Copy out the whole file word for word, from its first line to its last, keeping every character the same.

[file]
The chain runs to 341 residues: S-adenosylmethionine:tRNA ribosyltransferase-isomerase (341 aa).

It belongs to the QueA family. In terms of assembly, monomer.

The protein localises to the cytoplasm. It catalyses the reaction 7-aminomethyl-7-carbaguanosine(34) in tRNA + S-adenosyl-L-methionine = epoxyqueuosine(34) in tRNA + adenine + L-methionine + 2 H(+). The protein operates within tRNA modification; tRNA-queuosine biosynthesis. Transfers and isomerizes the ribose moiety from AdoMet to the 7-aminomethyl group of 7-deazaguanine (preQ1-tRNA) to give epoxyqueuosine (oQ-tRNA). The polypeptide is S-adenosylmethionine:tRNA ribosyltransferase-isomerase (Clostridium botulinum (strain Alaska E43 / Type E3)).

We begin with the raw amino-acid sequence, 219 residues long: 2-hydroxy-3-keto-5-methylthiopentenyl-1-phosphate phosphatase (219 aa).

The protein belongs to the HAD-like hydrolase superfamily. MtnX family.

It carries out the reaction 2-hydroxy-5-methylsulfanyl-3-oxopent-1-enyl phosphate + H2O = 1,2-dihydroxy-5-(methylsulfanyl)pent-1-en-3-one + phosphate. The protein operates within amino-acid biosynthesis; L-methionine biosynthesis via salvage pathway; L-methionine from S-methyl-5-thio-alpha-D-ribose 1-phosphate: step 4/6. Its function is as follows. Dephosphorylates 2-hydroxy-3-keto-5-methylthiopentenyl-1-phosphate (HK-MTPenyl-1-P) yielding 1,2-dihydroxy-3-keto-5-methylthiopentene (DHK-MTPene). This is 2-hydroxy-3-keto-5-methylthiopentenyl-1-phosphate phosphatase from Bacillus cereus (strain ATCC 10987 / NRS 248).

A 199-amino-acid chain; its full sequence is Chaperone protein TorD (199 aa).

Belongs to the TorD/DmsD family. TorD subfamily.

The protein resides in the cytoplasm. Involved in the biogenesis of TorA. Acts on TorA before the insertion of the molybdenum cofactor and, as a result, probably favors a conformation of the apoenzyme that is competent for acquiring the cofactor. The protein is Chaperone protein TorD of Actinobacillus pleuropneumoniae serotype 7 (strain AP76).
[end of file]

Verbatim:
The chain runs to 341 residues: S-adenosylmethionine:tRNA ribosyltransferase-isomerase (341 aa).

It belongs to the QueA family. In terms of assembly, monomer.

The protein localises to the cytoplasm. It catalyses the reaction 7-aminomethyl-7-carbaguanosine(34) in tRNA + S-adenosyl-L-methionine = epoxyqueuosine(34) in tRNA + adenine + L-methionine + 2 H(+). The protein operates within tRNA modification; tRNA-queuosine biosynthesis. Transfers and isomerizes the ribose moiety from AdoMet to the 7-aminomethyl group of 7-deazaguanine (preQ1-tRNA) to give epoxyqueuosine (oQ-tRNA). The polypeptide is S-adenosylmethionine:tRNA ribosyltransferase-isomerase (Clostridium botulinum (strain Alaska E43 / Type E3)).

We begin with the raw amino-acid sequence, 219 residues long: 2-hydroxy-3-keto-5-methylthiopentenyl-1-phosphate phosphatase (219 aa).

The protein belongs to the HAD-like hydrolase superfamily. MtnX family.

It carries out the reaction 2-hydroxy-5-methylsulfanyl-3-oxopent-1-enyl phosphate + H2O = 1,2-dihydroxy-5-(methylsulfanyl)pent-1-en-3-one + phosphate. The protein operates within amino-acid biosynthesis; L-methionine biosynthesis via salvage pathway; L-methionine from S-methyl-5-thio-alpha-D-ribose 1-phosphate: step 4/6. Its function is as follows. Dephosphorylates 2-hydroxy-3-keto-5-methylthiopentenyl-1-phosphate (HK-MTPenyl-1-P) yielding 1,2-dihydroxy-3-keto-5-methylthiopentene (DHK-MTPene). This is 2-hydroxy-3-keto-5-methylthiopentenyl-1-phosphate phosphatase from Bacillus cereus (strain ATCC 10987 / NRS 248).

A 199-amino-acid chain; its full sequence is Chaperone protein TorD (199 aa).

Belongs to the TorD/DmsD family. TorD subfamily.

The protein resides in the cytoplasm. Involved in the biogenesis of TorA. Acts on TorA before the insertion of the molybdenum cofactor and, as a result, probably favors a conformation of the apoenzyme that is competent for acquiring the cofactor. The protein is Chaperone protein TorD of Actinobacillus pleuropneumoniae serotype 7 (strain AP76).